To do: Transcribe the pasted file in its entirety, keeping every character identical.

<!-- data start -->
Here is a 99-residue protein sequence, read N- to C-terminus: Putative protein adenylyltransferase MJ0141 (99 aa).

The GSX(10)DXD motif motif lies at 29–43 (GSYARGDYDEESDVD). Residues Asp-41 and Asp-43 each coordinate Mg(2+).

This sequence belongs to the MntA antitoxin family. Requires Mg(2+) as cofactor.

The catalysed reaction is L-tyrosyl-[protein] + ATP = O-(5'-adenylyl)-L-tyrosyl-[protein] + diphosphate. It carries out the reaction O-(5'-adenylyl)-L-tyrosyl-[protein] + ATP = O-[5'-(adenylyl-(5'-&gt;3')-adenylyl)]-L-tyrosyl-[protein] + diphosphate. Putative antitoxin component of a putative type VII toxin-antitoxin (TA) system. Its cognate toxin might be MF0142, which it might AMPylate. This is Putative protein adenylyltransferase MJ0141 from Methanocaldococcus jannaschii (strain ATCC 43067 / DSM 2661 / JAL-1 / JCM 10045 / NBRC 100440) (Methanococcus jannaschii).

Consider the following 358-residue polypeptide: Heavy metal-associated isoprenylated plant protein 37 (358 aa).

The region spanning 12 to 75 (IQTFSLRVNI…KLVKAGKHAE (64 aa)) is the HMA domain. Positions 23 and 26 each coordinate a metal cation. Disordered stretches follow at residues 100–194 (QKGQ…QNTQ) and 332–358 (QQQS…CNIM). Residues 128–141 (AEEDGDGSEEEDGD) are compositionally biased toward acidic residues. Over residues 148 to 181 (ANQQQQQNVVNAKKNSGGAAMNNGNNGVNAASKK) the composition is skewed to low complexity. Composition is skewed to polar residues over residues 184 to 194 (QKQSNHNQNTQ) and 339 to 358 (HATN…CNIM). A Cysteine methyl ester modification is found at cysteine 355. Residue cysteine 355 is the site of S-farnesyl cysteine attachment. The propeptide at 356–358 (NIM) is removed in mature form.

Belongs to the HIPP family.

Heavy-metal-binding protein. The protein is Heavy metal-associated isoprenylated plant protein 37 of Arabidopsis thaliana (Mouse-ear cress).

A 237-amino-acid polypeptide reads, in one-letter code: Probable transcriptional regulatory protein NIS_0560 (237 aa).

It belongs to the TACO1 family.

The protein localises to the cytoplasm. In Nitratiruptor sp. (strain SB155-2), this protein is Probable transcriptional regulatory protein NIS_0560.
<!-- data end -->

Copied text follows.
Here is a 99-residue protein sequence, read N- to C-terminus: Putative protein adenylyltransferase MJ0141 (99 aa).

The GSX(10)DXD motif motif lies at 29–43 (GSYARGDYDEESDVD). Residues Asp-41 and Asp-43 each coordinate Mg(2+).

This sequence belongs to the MntA antitoxin family. Requires Mg(2+) as cofactor.

The catalysed reaction is L-tyrosyl-[protein] + ATP = O-(5'-adenylyl)-L-tyrosyl-[protein] + diphosphate. It carries out the reaction O-(5'-adenylyl)-L-tyrosyl-[protein] + ATP = O-[5'-(adenylyl-(5'-&gt;3')-adenylyl)]-L-tyrosyl-[protein] + diphosphate. Putative antitoxin component of a putative type VII toxin-antitoxin (TA) system. Its cognate toxin might be MF0142, which it might AMPylate. This is Putative protein adenylyltransferase MJ0141 from Methanocaldococcus jannaschii (strain ATCC 43067 / DSM 2661 / JAL-1 / JCM 10045 / NBRC 100440) (Methanococcus jannaschii).

Consider the following 358-residue polypeptide: Heavy metal-associated isoprenylated plant protein 37 (358 aa).

The region spanning 12 to 75 (IQTFSLRVNI…KLVKAGKHAE (64 aa)) is the HMA domain. Positions 23 and 26 each coordinate a metal cation. Disordered stretches follow at residues 100–194 (QKGQ…QNTQ) and 332–358 (QQQS…CNIM). Residues 128–141 (AEEDGDGSEEEDGD) are compositionally biased toward acidic residues. Over residues 148 to 181 (ANQQQQQNVVNAKKNSGGAAMNNGNNGVNAASKK) the composition is skewed to low complexity. Composition is skewed to polar residues over residues 184 to 194 (QKQSNHNQNTQ) and 339 to 358 (HATN…CNIM). A Cysteine methyl ester modification is found at cysteine 355. Residue cysteine 355 is the site of S-farnesyl cysteine attachment. The propeptide at 356–358 (NIM) is removed in mature form.

Belongs to the HIPP family.

Heavy-metal-binding protein. The protein is Heavy metal-associated isoprenylated plant protein 37 of Arabidopsis thaliana (Mouse-ear cress).

A 237-amino-acid polypeptide reads, in one-letter code: Probable transcriptional regulatory protein NIS_0560 (237 aa).

It belongs to the TACO1 family.

The protein localises to the cytoplasm. In Nitratiruptor sp. (strain SB155-2), this protein is Probable transcriptional regulatory protein NIS_0560.